Kokomo Tribune; Kokomo, Indiana

Opinion

February 23, 2014

ANDREA NEAL: Public debate reduced to name-calling, misology

Discourse lacks historical perspective today.

(Continued)

The issue is typically painted as a crisis — “the immigration crisis” — but history suggests it is not.

“Often lost is awareness that percentages of foreign-born residents are not remarkably high right now,” Gallagher said. During the 1890s, about 15 percent of the U.S. population was born outside the United States. Today the percentage is 12.9. Throughout American history, there have been periods of heavy immigration (the early 1900s, 1910s and 1990s), but over time numbers rise and fall somewhat cyclically.

This is the kind of knowledge that makes for informed and scholarly debate. But few Americans can claim anything close to historic or civic literacy.

In 2011, when Newsweek magazine asked 1,000 adult citizens to take America’s official citizenship test, 29 percent couldn’t name the vice president, 73 percent couldn’t explain the Cold War and 44 percent were unable to define the Bill of Rights.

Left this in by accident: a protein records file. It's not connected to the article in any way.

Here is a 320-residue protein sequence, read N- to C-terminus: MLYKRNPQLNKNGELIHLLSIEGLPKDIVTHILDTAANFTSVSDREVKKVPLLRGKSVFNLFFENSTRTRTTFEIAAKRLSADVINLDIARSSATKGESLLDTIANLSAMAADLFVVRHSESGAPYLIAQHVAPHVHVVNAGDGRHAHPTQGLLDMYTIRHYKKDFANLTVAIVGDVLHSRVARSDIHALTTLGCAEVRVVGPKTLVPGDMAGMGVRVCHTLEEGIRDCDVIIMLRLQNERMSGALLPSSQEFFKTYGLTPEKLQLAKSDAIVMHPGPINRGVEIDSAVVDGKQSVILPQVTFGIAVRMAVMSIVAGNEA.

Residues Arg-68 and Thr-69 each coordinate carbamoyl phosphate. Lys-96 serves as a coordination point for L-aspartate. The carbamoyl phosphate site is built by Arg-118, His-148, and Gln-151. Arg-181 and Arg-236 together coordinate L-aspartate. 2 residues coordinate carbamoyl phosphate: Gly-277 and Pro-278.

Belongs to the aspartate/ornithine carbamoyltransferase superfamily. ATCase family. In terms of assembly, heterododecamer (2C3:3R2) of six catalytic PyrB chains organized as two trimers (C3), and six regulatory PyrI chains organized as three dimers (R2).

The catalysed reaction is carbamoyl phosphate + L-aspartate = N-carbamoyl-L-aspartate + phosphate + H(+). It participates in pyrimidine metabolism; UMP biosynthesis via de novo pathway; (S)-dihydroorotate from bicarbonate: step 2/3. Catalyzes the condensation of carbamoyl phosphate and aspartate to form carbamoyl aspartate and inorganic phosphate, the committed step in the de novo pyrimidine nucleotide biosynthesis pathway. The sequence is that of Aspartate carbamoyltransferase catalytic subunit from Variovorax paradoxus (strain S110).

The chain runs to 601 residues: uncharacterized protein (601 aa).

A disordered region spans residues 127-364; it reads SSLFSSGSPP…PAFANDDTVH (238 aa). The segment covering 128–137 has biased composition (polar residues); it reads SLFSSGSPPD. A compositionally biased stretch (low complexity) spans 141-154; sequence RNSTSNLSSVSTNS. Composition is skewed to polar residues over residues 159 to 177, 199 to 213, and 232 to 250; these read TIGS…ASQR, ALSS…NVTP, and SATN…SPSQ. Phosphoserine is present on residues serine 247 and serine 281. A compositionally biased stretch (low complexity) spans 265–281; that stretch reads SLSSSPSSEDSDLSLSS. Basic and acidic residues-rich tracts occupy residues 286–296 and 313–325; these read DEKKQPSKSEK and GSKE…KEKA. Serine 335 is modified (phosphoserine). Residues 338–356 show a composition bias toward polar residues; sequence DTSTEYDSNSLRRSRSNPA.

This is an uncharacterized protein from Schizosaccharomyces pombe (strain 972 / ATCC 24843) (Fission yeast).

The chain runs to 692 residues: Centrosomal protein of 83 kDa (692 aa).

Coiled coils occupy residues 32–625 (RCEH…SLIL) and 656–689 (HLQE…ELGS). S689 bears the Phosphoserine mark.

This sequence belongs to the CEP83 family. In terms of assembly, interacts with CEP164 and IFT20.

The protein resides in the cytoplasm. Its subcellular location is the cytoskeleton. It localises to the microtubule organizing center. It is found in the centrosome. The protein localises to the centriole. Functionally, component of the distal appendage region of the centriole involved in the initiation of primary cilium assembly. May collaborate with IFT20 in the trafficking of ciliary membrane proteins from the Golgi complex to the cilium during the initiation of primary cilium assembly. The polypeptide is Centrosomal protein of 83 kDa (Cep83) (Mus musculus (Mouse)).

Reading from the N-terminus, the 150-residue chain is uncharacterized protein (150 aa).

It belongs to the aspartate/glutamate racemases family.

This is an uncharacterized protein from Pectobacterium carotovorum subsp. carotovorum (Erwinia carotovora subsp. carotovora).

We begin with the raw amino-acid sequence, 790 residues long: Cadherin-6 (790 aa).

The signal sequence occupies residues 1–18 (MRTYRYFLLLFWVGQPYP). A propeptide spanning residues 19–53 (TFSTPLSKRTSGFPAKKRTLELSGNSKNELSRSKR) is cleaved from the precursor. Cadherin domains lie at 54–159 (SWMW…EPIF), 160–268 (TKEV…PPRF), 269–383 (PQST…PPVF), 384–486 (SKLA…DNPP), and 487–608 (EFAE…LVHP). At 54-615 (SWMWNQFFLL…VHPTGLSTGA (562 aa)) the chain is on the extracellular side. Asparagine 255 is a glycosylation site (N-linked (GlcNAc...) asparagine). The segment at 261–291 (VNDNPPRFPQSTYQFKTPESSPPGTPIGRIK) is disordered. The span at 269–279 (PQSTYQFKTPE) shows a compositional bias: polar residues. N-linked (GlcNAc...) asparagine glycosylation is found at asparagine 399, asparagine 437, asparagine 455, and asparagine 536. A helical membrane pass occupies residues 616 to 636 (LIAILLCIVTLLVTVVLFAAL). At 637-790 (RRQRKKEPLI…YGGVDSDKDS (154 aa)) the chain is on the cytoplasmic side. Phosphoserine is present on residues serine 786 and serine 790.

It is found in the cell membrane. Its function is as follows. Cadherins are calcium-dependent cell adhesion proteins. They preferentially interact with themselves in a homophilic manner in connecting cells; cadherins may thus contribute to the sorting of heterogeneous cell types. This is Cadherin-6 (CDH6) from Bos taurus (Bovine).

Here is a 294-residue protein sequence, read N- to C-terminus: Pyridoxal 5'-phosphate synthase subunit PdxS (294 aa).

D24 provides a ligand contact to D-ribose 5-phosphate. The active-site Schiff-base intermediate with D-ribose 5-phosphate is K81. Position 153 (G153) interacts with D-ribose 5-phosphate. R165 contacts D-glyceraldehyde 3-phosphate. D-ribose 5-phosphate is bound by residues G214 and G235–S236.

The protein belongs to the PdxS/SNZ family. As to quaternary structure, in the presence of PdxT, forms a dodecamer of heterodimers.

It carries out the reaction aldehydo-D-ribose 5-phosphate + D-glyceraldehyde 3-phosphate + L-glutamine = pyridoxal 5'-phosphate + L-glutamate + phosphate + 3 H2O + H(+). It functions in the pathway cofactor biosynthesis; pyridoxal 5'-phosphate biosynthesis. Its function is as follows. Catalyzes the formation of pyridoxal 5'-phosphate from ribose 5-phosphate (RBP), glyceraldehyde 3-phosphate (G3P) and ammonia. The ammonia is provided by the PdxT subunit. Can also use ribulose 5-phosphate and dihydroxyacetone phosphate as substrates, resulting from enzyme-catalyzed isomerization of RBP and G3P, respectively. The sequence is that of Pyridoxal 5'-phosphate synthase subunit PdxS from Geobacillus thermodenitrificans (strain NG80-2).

The National Assessment of Educational Progress tests student knowledge in various subjects every few years. In 2010, just 20 percent of fourth-graders, 17 percent of eighth-graders and 12 percent of high school seniors were considered grade-level proficient in American history.

Sad to say, both American history and civics education are losing ground in our nation’s schools because neither subject is considered essential by policymakers. Math and language arts increasingly dominate curricula because those are the subjects on which schools are graded and teachers are evaluated. A few states have instituted statewide, high-stakes tests in civics and history, but Indiana is not one of them.

The historian David McCullough made headlines in 2012 when he said in a “60 Minutes” interview, “We are raising children in America today who are by and large historically illiterate.”

An informed public is the best antidote to polarized and uncivil discourse, yet as McCullough, Gallagher and so many others have warned, we are moving in the wrong direction.

Andrea Neal is a teacher at St. Richard’s Episcopal School in Indianapolis and adjunct scholar of the Indiana Policy Review Foundation. Contact her at aneal@inpolicy.org.

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